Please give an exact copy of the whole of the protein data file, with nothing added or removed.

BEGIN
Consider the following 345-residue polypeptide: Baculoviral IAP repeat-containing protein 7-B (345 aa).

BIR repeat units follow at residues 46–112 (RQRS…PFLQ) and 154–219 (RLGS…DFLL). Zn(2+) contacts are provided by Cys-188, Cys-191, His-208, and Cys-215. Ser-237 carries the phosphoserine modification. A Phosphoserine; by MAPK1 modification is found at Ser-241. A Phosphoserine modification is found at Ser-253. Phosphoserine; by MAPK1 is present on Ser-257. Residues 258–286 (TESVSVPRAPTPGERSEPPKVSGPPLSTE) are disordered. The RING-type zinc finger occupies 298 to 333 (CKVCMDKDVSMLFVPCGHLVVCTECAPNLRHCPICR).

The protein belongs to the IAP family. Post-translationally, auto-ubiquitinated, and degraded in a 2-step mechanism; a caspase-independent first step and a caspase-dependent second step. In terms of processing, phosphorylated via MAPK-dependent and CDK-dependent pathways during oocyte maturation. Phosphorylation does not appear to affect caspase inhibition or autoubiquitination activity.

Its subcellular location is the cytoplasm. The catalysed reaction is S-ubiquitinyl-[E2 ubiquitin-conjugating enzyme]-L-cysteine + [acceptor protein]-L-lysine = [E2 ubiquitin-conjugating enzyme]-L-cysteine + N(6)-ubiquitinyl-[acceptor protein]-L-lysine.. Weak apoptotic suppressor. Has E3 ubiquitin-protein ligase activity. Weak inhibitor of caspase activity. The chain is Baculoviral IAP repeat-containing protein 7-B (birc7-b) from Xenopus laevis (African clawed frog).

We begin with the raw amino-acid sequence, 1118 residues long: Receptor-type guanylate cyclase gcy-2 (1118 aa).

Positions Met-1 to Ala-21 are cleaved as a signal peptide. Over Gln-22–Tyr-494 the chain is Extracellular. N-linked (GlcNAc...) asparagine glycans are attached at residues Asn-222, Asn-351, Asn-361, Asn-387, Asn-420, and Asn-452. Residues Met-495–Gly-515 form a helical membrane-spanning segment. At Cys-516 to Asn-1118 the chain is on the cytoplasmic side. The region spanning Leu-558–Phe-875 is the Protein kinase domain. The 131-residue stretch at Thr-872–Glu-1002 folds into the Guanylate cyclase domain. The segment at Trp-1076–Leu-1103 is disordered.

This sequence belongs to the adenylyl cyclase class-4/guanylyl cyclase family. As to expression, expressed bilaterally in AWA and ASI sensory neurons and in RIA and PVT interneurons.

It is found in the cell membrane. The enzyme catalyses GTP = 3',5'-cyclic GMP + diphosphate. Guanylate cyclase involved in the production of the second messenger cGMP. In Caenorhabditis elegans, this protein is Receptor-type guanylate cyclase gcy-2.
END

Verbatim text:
Consider the following 345-residue polypeptide: Baculoviral IAP repeat-containing protein 7-B (345 aa).

BIR repeat units follow at residues 46–112 (RQRS…PFLQ) and 154–219 (RLGS…DFLL). Zn(2+) contacts are provided by Cys-188, Cys-191, His-208, and Cys-215. Ser-237 carries the phosphoserine modification. A Phosphoserine; by MAPK1 modification is found at Ser-241. A Phosphoserine modification is found at Ser-253. Phosphoserine; by MAPK1 is present on Ser-257. Residues 258–286 (TESVSVPRAPTPGERSEPPKVSGPPLSTE) are disordered. The RING-type zinc finger occupies 298 to 333 (CKVCMDKDVSMLFVPCGHLVVCTECAPNLRHCPICR).

The protein belongs to the IAP family. Post-translationally, auto-ubiquitinated, and degraded in a 2-step mechanism; a caspase-independent first step and a caspase-dependent second step. In terms of processing, phosphorylated via MAPK-dependent and CDK-dependent pathways during oocyte maturation. Phosphorylation does not appear to affect caspase inhibition or autoubiquitination activity.

Its subcellular location is the cytoplasm. The catalysed reaction is S-ubiquitinyl-[E2 ubiquitin-conjugating enzyme]-L-cysteine + [acceptor protein]-L-lysine = [E2 ubiquitin-conjugating enzyme]-L-cysteine + N(6)-ubiquitinyl-[acceptor protein]-L-lysine.. Weak apoptotic suppressor. Has E3 ubiquitin-protein ligase activity. Weak inhibitor of caspase activity. The chain is Baculoviral IAP repeat-containing protein 7-B (birc7-b) from Xenopus laevis (African clawed frog).

We begin with the raw amino-acid sequence, 1118 residues long: Receptor-type guanylate cyclase gcy-2 (1118 aa).

Positions Met-1 to Ala-21 are cleaved as a signal peptide. Over Gln-22–Tyr-494 the chain is Extracellular. N-linked (GlcNAc...) asparagine glycans are attached at residues Asn-222, Asn-351, Asn-361, Asn-387, Asn-420, and Asn-452. Residues Met-495–Gly-515 form a helical membrane-spanning segment. At Cys-516 to Asn-1118 the chain is on the cytoplasmic side. The region spanning Leu-558–Phe-875 is the Protein kinase domain. The 131-residue stretch at Thr-872–Glu-1002 folds into the Guanylate cyclase domain. The segment at Trp-1076–Leu-1103 is disordered.

This sequence belongs to the adenylyl cyclase class-4/guanylyl cyclase family. As to expression, expressed bilaterally in AWA and ASI sensory neurons and in RIA and PVT interneurons.

It is found in the cell membrane. The enzyme catalyses GTP = 3',5'-cyclic GMP + diphosphate. Guanylate cyclase involved in the production of the second messenger cGMP. In Caenorhabditis elegans, this protein is Receptor-type guanylate cyclase gcy-2.